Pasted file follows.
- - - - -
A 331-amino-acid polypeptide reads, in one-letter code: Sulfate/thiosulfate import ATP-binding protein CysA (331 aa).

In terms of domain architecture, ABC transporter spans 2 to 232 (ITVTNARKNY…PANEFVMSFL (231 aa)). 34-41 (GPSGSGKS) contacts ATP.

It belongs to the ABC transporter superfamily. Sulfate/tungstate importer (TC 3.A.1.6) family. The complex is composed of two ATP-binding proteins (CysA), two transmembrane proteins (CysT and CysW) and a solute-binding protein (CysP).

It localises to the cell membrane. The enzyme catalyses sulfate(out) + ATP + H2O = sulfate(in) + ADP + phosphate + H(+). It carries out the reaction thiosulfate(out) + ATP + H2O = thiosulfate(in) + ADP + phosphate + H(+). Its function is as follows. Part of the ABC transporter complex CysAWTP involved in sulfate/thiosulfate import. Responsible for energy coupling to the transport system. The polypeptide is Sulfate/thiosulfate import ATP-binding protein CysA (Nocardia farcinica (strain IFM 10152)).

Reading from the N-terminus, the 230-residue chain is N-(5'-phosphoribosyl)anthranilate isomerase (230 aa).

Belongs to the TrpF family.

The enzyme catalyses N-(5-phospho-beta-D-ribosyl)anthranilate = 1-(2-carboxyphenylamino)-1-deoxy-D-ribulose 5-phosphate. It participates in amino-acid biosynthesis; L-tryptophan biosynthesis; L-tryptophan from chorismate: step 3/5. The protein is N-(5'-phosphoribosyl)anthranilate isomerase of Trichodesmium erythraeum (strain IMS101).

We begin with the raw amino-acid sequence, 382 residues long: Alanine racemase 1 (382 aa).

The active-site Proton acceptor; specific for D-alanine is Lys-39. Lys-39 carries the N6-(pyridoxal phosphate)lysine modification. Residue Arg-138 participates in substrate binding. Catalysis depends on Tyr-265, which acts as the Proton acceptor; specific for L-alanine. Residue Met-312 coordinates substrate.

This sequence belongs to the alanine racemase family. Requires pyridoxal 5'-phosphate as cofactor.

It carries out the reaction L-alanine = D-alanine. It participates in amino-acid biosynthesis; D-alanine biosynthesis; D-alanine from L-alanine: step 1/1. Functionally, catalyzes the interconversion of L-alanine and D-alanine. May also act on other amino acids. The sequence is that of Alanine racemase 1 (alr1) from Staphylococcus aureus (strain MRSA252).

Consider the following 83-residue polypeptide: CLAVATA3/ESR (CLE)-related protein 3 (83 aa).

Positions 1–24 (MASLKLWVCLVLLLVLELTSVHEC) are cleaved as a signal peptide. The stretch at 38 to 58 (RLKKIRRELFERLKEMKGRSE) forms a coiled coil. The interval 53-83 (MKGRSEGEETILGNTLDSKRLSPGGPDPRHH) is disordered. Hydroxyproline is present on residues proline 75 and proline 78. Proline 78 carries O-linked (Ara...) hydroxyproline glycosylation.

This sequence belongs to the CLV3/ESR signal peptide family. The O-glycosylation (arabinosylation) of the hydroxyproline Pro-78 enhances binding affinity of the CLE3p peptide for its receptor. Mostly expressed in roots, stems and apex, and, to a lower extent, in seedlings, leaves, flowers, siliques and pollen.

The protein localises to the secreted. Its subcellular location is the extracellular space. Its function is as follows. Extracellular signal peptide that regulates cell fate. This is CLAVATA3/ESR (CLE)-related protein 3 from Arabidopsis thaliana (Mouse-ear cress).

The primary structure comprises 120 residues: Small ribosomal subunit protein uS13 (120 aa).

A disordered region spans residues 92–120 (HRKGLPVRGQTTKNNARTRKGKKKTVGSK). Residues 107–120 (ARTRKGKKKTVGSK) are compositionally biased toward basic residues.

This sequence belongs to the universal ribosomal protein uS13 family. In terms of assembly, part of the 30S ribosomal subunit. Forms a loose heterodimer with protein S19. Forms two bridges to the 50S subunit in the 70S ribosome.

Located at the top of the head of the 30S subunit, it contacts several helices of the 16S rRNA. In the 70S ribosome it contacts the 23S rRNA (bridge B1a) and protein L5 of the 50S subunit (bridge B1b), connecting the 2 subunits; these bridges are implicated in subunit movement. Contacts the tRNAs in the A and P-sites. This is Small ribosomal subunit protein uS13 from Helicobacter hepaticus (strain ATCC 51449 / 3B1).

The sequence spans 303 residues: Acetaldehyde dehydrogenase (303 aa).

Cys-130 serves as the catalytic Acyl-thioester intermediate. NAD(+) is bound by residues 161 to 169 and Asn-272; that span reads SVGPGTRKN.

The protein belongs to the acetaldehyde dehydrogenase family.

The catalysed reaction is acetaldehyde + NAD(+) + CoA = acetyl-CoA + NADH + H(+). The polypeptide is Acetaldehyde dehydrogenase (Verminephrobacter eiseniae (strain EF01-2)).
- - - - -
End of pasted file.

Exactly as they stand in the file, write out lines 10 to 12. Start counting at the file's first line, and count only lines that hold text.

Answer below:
This sequence belongs to the alanine racemase family. Requires pyridoxal 5'-phosphate as cofactor.

It carries out the reaction L-alanine = D-alanine. It participates in amino-acid biosynthesis; D-alanine biosynthesis; D-alanine from L-alanine: step 1/1. Functionally, catalyzes the interconversion of L-alanine and D-alanine. May also act on other amino acids. The sequence is that of Alanine racemase 1 (alr1) from Staphylococcus aureus (strain MRSA252).

Consider the following 83-residue polypeptide: CLAVATA3/ESR (CLE)-related protein 3 (83 aa).